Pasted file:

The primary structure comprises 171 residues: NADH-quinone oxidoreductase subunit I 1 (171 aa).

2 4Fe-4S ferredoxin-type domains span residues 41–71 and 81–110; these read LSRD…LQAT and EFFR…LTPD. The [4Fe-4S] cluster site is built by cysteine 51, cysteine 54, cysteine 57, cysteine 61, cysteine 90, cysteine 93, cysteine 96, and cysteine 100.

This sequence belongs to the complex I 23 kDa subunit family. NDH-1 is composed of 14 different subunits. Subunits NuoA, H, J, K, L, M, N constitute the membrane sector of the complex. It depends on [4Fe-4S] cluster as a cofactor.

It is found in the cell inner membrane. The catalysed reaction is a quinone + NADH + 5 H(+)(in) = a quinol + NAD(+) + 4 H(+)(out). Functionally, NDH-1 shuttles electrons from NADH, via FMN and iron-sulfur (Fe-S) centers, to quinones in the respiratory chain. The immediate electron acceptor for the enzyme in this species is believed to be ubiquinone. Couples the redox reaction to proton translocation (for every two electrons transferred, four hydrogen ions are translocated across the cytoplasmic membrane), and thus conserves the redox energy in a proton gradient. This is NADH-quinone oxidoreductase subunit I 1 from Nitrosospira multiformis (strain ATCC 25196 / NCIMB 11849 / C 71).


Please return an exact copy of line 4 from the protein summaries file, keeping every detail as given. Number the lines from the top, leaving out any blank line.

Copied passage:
It is found in the cell inner membrane. The catalysed reaction is a quinone + NADH + 5 H(+)(in) = a quinol + NAD(+) + 4 H(+)(out). Functionally, NDH-1 shuttles electrons from NADH, via FMN and iron-sulfur (Fe-S) centers, to quinones in the respiratory chain. The immediate electron acceptor for the enzyme in this species is believed to be ubiquinone. Couples the redox reaction to proton translocation (for every two electrons transferred, four hydrogen ions are translocated across the cytoplasmic membrane), and thus conserves the redox energy in a proton gradient. This is NADH-quinone oxidoreductase subunit I 1 from Nitrosospira multiformis (strain ATCC 25196 / NCIMB 11849 / C 71).